Before I went in for surgery, I promised posts on the importance of poetry and on writing a good anti-hero. Because I’ve posted a lot about poetry recently, I’m going to tackle the anti-hero today. But never fear poetry lovers; I’ll get to the poetry post either Thursday or Friday.
My husband—who is not a writer—says, “The bad guys are always more interesting.” I would agree with him, but add that even more interesting are bad guys who are actually good. Anti-heroes. You know, the characters who on the surface appear bad, but despite themselves, they end up being the hero. For me, this type of character is the hardest to write. Probably because they are the most complex. Which is why I LOVE it when I find a great anti-hero.
As I was recovering from surgery I watched a lot of TV. I mean A LOT of TV. As in all day. Not normal for me, but hey, there’s not much else you can do when you’re on Percocet. Lucky for me, USA ran all day marathons of one of my favorite shows—House, M.D. I love this show. The main character is Gregory House, a brilliant misanthropic doctor who heads a team who diagnose patients with mystery illnesses.
The viewer has ever reason to hate House. Misanthropic doesn’t even come close to describing him. He’s beyond rude to his patients (and friends). He breaks into patient’s houses. Believes that everyone lies. Has yet to have a “normal” relationship with anyone. He is arrogant, abrasive and thinks the rules don’t apply to him. Plus, he’s right all the time. Really, don’t you hate people who are always right?? Due to an incorrectly diagnosed infarction in his leg, House is left in chronic pain that leads to a Vicodin dependency. So, you have a selfish, condescending, drug addict with a very limited view of morality. Doesn’t sound like a hero does it?
And yet...there’s something about House that makes the viewer root for him. People aren’t tuning in just to watch House solve medical mysteries. If that was the case, they could turn to TLC and watch real doctors do the same. No. They are watching because the writers have subtly balanced House’s many negative characteristics with small flashes of humanity that lead us to believe that House, who believes that everyone lies, might indeed be lying to himself.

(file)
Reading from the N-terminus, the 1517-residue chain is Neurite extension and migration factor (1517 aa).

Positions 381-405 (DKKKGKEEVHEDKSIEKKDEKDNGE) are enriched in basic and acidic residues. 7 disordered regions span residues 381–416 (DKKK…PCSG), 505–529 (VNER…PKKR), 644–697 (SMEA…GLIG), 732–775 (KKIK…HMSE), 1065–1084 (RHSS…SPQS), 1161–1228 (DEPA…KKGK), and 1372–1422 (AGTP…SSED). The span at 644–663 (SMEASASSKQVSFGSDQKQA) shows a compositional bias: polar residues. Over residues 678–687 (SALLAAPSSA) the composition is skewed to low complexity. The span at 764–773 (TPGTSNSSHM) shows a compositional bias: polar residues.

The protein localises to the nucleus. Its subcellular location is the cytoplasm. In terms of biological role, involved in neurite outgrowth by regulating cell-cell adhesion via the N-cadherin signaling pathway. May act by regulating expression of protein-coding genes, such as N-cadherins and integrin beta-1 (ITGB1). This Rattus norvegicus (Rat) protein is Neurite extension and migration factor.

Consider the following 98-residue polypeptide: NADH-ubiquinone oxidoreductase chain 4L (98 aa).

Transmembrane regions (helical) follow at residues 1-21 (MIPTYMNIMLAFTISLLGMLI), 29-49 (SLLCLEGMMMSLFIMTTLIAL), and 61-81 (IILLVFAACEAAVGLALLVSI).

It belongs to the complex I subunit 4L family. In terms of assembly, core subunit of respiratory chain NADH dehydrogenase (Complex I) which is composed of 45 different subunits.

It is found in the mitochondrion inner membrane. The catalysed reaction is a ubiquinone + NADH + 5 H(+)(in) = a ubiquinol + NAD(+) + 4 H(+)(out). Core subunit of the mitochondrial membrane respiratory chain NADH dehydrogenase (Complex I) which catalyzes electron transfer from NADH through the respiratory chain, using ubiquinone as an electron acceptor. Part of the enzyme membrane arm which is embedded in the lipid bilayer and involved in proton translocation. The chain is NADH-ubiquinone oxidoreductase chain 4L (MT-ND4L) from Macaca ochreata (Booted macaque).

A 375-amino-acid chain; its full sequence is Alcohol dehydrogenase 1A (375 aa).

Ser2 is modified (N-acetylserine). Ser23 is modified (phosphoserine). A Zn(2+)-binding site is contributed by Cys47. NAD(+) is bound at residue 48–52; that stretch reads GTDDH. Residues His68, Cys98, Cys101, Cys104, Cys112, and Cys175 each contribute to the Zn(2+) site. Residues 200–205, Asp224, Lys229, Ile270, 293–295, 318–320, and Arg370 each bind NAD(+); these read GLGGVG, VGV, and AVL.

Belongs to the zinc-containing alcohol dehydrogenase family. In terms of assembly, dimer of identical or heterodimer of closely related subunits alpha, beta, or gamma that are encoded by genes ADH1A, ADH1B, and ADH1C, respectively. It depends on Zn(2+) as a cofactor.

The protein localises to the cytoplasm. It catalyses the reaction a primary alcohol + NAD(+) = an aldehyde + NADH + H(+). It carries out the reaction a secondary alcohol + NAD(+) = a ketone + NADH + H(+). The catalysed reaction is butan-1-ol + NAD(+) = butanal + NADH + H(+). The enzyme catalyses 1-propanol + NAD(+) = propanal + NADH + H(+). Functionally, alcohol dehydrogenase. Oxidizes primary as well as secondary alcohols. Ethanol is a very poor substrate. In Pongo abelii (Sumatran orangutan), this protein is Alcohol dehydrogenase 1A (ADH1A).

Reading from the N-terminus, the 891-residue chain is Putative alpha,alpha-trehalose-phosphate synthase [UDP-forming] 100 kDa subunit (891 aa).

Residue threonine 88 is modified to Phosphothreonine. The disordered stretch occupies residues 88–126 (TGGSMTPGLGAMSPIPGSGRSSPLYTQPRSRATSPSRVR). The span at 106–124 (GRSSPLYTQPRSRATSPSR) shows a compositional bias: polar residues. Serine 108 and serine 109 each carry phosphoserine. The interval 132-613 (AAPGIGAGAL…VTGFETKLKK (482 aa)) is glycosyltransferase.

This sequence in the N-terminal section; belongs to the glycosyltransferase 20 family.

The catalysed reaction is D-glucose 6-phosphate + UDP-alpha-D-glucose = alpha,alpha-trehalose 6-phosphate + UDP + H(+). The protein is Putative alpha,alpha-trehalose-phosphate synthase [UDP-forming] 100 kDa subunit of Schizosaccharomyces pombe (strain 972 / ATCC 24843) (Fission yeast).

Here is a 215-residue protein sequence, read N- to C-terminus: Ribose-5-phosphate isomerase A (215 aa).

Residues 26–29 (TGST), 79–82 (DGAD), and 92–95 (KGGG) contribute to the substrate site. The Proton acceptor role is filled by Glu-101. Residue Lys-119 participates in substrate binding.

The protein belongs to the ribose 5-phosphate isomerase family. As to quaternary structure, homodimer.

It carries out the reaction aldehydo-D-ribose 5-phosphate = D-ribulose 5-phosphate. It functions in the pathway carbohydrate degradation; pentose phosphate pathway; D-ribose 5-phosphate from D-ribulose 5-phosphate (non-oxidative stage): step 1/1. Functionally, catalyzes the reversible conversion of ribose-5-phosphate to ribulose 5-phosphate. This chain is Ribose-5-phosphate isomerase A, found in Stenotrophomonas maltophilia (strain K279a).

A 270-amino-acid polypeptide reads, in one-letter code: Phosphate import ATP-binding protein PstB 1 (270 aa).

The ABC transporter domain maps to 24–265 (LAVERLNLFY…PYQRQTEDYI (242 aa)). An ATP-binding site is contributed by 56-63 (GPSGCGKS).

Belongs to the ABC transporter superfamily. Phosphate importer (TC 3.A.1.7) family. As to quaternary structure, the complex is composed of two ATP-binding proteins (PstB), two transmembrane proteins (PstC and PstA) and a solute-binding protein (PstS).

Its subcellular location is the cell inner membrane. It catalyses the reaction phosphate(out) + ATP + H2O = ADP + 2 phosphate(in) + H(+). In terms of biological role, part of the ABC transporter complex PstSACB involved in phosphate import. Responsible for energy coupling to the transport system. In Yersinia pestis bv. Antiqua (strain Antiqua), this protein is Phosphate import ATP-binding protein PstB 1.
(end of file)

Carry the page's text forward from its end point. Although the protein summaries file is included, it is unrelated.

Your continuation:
House believes that he doesn’t need anyone, and yet he’s surrounded by characters who are Good and loyal to him. His love (even if he won’t admit to himself that it’s love) for these friends--Wilson & for Dr. Cuddy--show us that House is capable of feeling. In addition, although he is/was a drug addict, the scenes where we see House dealing with the pain from his leg humanize him.
Although House believes “the rules” don’t apply to him (he steals when it benefits him, etc.) it’s this very willingness to buck the rules that often allows him to save his patients. Especially in the U.S., we admire this sort of rugged individualism.
There are so many reasons to hate House, and yet by adding depth and dimension to his character, the writers have given us someone we love. Someone we root for. He has all of the qualities of a great villain, and yet...he’s the good guy. The one we want to win. On the surface House seems like a one dimensional jerk, but he’s not. The writers have balanced negatives that seem overwhelming with specific qualities that we admire. It is because of House’s complexity that we love him. We know, (even if he doesn’t) that there is more to him than meets the eye.
This is what we must strive to do as writers. We must create multi-dimensional characters. Balancing darkness with small glimmers of light creates fascinating people. Readers return to characters like this over and over again, because the truth is we are all a mix of light and dark. Take some time out and watch House. Then go and add some depth to your characters. Your readers will love you for it!!
P.S. -- there are a lot of parallels between House & Sherlock Holmes, but that's already been covered by other writers. Check it out on the web if you'd like.